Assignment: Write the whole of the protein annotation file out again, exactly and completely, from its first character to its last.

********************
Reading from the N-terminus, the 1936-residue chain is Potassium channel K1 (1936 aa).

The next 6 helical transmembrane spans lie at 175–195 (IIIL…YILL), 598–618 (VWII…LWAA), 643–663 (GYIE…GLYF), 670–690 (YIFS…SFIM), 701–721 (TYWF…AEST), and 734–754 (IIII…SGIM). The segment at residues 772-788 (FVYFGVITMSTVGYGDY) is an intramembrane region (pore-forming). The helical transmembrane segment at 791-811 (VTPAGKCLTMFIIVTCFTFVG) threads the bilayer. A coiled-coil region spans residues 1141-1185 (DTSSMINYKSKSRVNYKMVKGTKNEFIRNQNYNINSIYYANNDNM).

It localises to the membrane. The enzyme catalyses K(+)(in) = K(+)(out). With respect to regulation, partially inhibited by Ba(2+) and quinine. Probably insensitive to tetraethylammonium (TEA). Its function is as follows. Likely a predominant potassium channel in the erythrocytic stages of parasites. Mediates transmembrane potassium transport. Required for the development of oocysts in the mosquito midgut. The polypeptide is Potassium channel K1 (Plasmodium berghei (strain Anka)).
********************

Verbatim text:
Reading from the N-terminus, the 1936-residue chain is Potassium channel K1 (1936 aa).

The next 6 helical transmembrane spans lie at 175–195 (IIIL…YILL), 598–618 (VWII…LWAA), 643–663 (GYIE…GLYF), 670–690 (YIFS…SFIM), 701–721 (TYWF…AEST), and 734–754 (IIII…SGIM). The segment at residues 772-788 (FVYFGVITMSTVGYGDY) is an intramembrane region (pore-forming). The helical transmembrane segment at 791-811 (VTPAGKCLTMFIIVTCFTFVG) threads the bilayer. A coiled-coil region spans residues 1141-1185 (DTSSMINYKSKSRVNYKMVKGTKNEFIRNQNYNINSIYYANNDNM).

It localises to the membrane. The enzyme catalyses K(+)(in) = K(+)(out). With respect to regulation, partially inhibited by Ba(2+) and quinine. Probably insensitive to tetraethylammonium (TEA). Its function is as follows. Likely a predominant potassium channel in the erythrocytic stages of parasites. Mediates transmembrane potassium transport. Required for the development of oocysts in the mosquito midgut. The polypeptide is Potassium channel K1 (Plasmodium berghei (strain Anka)).